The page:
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MELBOURNE, Australia – Rafa Nadal said he would plot a path back to the tour once he has a firm prognosis for the troubling hip problem that cut short his Australian Open, while conceding the growing weight of injuries was taking a heavy toll.
Nadal’s title defense ended bitterly on Wednesday as he slumped to an injury-hampered 6-4, 6-4, 7-5 second-round defeat to Mackenzie McDonald at Rod Laver Arena, the latest chapter in a long history of fitness problems at Melbourne Park.
The 22-time Grand Slam champion arrived undercooked, with rib, abdomen, and foot injuries having kept him off court for much of the season after Wimbledon last year.
He lost both of his matches in the United Cup for Spain in the lead-up and scraped through the first round against Jack Draper when the young Briton suffered cramping on a hot afternoon.
Though Nadal has won only two matches since the US Open in September, the 36-year-old found positives out of his trip to Australia.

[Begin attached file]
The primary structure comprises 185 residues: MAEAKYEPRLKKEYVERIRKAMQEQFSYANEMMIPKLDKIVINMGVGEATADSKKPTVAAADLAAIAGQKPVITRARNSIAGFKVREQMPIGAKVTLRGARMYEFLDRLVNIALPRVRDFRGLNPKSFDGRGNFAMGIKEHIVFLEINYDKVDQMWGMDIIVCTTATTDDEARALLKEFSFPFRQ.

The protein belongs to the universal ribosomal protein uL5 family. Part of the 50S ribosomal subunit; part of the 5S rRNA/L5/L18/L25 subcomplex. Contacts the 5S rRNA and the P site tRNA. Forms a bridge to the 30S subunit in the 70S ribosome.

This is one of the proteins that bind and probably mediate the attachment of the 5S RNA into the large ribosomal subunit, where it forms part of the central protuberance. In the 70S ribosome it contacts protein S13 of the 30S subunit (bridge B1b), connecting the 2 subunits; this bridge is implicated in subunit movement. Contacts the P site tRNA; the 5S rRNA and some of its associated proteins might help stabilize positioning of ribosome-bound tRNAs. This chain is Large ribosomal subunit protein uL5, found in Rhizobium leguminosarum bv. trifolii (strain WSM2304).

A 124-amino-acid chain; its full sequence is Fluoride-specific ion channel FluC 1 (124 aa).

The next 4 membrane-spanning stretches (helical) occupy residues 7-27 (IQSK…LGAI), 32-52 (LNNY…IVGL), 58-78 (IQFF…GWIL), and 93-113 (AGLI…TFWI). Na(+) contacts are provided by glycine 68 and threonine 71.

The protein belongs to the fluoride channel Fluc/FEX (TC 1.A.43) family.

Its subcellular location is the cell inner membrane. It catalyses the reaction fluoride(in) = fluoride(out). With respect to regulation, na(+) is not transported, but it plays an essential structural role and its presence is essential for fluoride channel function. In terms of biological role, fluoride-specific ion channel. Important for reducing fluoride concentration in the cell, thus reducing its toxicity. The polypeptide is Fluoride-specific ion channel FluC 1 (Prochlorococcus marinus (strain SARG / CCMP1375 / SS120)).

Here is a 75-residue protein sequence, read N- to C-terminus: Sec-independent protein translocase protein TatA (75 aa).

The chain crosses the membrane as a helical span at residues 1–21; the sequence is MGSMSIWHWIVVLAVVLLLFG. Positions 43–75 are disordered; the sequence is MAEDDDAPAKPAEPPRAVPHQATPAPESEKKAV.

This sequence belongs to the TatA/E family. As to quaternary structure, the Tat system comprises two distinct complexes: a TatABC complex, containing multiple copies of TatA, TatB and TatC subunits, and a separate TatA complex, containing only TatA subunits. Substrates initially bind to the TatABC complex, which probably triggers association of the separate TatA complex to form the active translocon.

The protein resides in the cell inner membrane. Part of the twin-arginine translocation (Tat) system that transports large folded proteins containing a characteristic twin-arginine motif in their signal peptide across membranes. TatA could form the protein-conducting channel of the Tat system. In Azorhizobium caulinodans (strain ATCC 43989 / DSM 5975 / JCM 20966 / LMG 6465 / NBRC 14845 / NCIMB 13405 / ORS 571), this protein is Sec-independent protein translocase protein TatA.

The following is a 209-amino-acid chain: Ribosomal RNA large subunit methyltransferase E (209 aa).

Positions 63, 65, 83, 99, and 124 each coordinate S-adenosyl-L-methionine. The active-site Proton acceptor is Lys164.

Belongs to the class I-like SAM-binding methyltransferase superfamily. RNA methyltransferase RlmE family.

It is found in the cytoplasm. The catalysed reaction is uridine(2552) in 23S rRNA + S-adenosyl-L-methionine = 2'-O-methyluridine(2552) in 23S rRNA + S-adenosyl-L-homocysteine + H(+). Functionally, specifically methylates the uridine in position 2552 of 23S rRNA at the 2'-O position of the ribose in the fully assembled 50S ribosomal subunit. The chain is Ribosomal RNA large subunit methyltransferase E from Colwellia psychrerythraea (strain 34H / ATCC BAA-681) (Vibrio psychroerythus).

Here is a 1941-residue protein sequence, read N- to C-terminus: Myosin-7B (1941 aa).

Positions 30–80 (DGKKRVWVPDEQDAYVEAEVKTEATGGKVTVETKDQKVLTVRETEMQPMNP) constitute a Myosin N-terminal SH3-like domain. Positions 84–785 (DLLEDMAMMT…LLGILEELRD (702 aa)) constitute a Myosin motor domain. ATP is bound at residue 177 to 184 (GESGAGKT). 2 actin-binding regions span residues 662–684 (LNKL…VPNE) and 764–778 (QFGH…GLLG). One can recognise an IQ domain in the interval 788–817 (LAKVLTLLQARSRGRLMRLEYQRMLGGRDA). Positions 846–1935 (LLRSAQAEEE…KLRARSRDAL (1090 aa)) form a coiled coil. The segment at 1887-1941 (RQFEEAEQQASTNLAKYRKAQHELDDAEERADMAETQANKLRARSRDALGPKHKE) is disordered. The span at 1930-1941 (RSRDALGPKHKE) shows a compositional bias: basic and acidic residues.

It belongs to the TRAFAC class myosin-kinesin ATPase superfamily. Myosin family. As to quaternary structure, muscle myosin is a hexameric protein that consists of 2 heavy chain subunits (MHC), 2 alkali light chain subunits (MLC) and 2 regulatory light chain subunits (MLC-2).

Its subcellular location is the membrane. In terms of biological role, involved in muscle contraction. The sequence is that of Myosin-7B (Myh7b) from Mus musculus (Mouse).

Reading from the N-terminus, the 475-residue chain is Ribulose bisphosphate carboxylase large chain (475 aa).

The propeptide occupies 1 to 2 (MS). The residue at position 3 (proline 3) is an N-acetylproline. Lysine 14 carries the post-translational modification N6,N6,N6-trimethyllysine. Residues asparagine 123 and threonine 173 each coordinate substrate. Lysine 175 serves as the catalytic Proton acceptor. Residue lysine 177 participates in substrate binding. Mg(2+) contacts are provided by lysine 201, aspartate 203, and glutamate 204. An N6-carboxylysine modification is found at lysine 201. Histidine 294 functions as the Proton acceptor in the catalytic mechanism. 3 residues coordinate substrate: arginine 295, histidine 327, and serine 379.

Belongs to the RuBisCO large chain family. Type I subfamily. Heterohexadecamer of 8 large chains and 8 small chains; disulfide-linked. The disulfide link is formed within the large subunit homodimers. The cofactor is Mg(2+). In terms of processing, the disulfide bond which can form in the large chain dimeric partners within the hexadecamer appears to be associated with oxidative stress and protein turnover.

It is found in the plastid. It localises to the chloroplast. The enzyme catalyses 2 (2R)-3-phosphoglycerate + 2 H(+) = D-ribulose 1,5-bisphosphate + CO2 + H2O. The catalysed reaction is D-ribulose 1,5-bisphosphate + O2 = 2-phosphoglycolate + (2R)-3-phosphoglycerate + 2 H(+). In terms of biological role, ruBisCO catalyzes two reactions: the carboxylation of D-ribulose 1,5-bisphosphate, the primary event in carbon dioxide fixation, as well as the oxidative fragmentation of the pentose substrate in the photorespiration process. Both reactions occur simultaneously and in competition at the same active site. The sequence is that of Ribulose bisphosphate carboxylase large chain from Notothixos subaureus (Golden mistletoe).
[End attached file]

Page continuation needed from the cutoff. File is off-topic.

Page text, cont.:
“I mean, hopefully it’s nothing too bad. In the end (it has) been three positive weeks in terms of practice,” he told reporters.
“So I really hope that (injury) doesn’t put me out of the court for a long time, because then it’s tough to make all the recovery again.
“It’s not only the recovery. It’s all the amount of work that you need to put together to come back at a decent level.”
With Nadal eliminated, his great rival Novak Djokovic can match the Spaniard’s 22 Grand Slam titles with a 10th crown at Melbourne Park.
“In the end, I can’t complain about my life at all,” said Nadal.
“So just in terms of sports and in terms of injuries and tough moments, I mean, that’s another one.
“Just can’t say that I am not destroyed mentally at this time, because I will be lying.”
Nadal has long feared injuries will curtail his career but always found a way back from the low points to achieve more success.
He left no one in doubt he still had the fuel for another comeback.
“It’s a very simple thing: I like what I do. I like playing tennis,” he said.
“I know it’s not forever. I like to feel myself competitive. I like to fight for the things that I have been fighting for almost half of my life or even more.
“It’s not that complicated to understand.” – Rappler.com